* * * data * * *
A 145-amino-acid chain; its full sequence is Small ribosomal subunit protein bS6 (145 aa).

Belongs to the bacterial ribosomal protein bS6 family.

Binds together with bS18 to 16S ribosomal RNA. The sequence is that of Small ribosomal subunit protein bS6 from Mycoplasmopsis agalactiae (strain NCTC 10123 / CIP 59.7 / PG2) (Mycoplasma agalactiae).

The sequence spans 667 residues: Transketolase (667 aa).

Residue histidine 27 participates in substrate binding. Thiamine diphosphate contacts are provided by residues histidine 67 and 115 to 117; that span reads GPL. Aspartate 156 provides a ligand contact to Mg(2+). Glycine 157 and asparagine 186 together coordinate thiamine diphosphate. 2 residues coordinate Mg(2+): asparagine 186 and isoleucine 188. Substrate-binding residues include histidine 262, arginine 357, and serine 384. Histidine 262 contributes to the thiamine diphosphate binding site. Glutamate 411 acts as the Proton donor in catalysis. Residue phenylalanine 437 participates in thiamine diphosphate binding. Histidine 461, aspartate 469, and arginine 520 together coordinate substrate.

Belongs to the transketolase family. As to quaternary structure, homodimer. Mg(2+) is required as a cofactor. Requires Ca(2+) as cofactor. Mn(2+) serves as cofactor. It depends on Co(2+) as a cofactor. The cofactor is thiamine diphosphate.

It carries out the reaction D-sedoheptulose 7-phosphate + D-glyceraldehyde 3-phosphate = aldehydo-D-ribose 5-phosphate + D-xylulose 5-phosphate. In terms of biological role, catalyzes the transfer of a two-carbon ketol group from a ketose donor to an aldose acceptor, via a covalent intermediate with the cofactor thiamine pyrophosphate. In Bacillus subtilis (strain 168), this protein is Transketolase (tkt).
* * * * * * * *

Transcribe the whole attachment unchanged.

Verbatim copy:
A 145-amino-acid chain; its full sequence is Small ribosomal subunit protein bS6 (145 aa).

Belongs to the bacterial ribosomal protein bS6 family.

Binds together with bS18 to 16S ribosomal RNA. The sequence is that of Small ribosomal subunit protein bS6 from Mycoplasmopsis agalactiae (strain NCTC 10123 / CIP 59.7 / PG2) (Mycoplasma agalactiae).

The sequence spans 667 residues: Transketolase (667 aa).

Residue histidine 27 participates in substrate binding. Thiamine diphosphate contacts are provided by residues histidine 67 and 115 to 117; that span reads GPL. Aspartate 156 provides a ligand contact to Mg(2+). Glycine 157 and asparagine 186 together coordinate thiamine diphosphate. 2 residues coordinate Mg(2+): asparagine 186 and isoleucine 188. Substrate-binding residues include histidine 262, arginine 357, and serine 384. Histidine 262 contributes to the thiamine diphosphate binding site. Glutamate 411 acts as the Proton donor in catalysis. Residue phenylalanine 437 participates in thiamine diphosphate binding. Histidine 461, aspartate 469, and arginine 520 together coordinate substrate.

Belongs to the transketolase family. As to quaternary structure, homodimer. Mg(2+) is required as a cofactor. Requires Ca(2+) as cofactor. Mn(2+) serves as cofactor. It depends on Co(2+) as a cofactor. The cofactor is thiamine diphosphate.

It carries out the reaction D-sedoheptulose 7-phosphate + D-glyceraldehyde 3-phosphate = aldehydo-D-ribose 5-phosphate + D-xylulose 5-phosphate. In terms of biological role, catalyzes the transfer of a two-carbon ketol group from a ketose donor to an aldose acceptor, via a covalent intermediate with the cofactor thiamine pyrophosphate. In Bacillus subtilis (strain 168), this protein is Transketolase (tkt).